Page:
Then little Bessie let go her hold of Josephine's shoulders, and threw her arms about her neck, and platted the white fingers in her dark hair, and kissed her passionately on the eyes, and then laid her little head on one of Josephine's shoulders, and looked up into her eyes and said: "But I am glad it was you, and I love you a thousand times better."

Out seaward was a long, hard-edged, black roller coming on to the shore, looking as black and hard as the iron rocks against which it was about to fling itself. But at one point the crest broke and turned into foam; at another point far away in the same wave-crest, another white foam-head appeared; and from each side the foam ran inward, and it seemed as if they must meet and turn the whole long wave into one white breaker. But no! There heaved up between the ap proaching lines of foam a yeasty heap of water, into which the advancing wave dissolved, and lost its continuity. Richard looked seaward at this roller. Little matters determine our actions in moments of indecision. Had the foam-lines met, he would have stepped forward, and an immediate reconciliation might have ensued. But the failure in the wave broke down the dawning desire for reunion, and he stole away back to the inn without a word.

As he left, Mr. Cornellis stood forth, and saw him go, and in another moment confronted his daughter and Bessie. But Cable went into the Magpie and ordered his horse. Then said Mrs. Corye to him: "I suppose you can't carry a parcel? The young woman has done all the seven confirmation dresses, and they are tied up in a parcel, ready to be sent to St. Kerian."

"Give them to me," said Cable; "I will take them in front of my saddle."

When Josephine caught sight of her father, she sprang up with a cry of pleasure and with a flushed face, placed Bessie on the seat and ran to him with outstretched arms. She was so poverty. stricken in love, that she hailed with delight the appearance of one to whom she was tied with the tenderest bands. "O papa! how kind of you to come and see me! Oh! how is dear Aunt Judith?

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She was silent.

"Do you know that he overheard all that passed between you and the child just now? Had he desired a reconciliation, he would have sought it. He did not. He never will. Give up this absurd and hopeless Don Quixote pursuit, and come with me. I am now very well off. You were at Bewdley as a servant; you come back as mistress. I have packed off the worthless crew of domestics and hangerson who preyed on the old lady. Come back with me. You have done more than was necessary to satisfy that fellow Cable; and as he still rejects you, show him proper pride, and leave him to himself."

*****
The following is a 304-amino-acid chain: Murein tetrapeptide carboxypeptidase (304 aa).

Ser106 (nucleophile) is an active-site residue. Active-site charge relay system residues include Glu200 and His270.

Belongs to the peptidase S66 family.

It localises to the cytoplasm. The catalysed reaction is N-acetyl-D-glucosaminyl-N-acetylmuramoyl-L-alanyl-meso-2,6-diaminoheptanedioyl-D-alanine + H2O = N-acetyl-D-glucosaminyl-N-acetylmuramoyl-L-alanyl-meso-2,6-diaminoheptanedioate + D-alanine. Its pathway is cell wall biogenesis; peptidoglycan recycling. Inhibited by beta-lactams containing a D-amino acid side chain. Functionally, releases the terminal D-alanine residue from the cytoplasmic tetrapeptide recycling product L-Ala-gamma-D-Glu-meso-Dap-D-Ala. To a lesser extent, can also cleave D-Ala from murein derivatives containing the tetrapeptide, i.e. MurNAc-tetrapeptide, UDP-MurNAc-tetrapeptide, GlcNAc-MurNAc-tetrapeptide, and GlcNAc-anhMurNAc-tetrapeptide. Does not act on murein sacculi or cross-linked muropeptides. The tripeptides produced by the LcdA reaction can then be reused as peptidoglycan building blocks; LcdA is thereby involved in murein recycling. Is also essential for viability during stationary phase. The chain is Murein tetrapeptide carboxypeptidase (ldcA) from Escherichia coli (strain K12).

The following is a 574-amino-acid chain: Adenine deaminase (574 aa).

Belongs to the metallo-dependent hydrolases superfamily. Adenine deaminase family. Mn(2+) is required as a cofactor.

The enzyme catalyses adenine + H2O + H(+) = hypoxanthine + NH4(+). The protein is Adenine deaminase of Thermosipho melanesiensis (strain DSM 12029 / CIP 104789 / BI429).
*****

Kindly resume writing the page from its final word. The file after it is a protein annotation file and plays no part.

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Papa!"-she breathed fast" you

are rich now?"

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When Josephine came in, Mrs. Corye pointed to the table, on which something was scrawled in chalk. "Look there," she said.

"HeI mean Cable. wrote that for you, and when you've read it, wipe it out."

On the table was inscribed: "Thursday-bring Bessie. Friday — confirmation." That was all.

From Macmillan's Magazine.
MOULTRIE'S POEMS.*

AND what shall I say of Moultrie, the humorous Moultrie, and the pathetic Moultrie, the Moultrie of Godiva, and the Moultrie of My Brother's Grave? Truly I should say nothing of him, for his genius is so incomprehensible, and his capabilities so varied, that if I were to attempt to draw his character or the next effort of his pen would prove my define his powers, it would be ten to one that every word a lie. I am safe at least in predicting that he will be great, whatever he attempts, and that whether he chooses to laugh or weep, he will laugh and weep to some purpose.

So wrote Praed in 1821, in the concluding number of the Etonian, when, in his character of Peregrine Courtenay, he was dealing with the subject of Etonian poets. But Moultrie, the poetic colleger, who had already left Eton and preceded his friend Praed to Cambridge, was not destined quite to fulfil his schoolfellow's prediction. Indeed, it is a noticeable fact that none of those three clever young poets, Praed, Moultrie, and William Sydney Walker, who between them wrote nearly all the best pieces in the Etonian - and that is no slight praise-realized the brilliant promise of early youth. In Moultrie's case it was not the proverbial fate of poets, an early death, that blighted a rising genius, for he long outlived his two gifted Schoolfellows and died in 1874 in his seventy-fifth year. But, for some reason or other, the subtler grace of his poetic power had faded away with the approach of maturer years and more serious thought; and the productions of his manhood, excellent though they are in force and clearto those of his boyhood in the more peness of expression, are certainly inferior culiar and essential qualities of poetry. Had he died, like Chatterton or Kirke White, at an early age, speculation might have been busy as to the great poems

• Poems; by John Moultrie. Two volumes; London, 1876.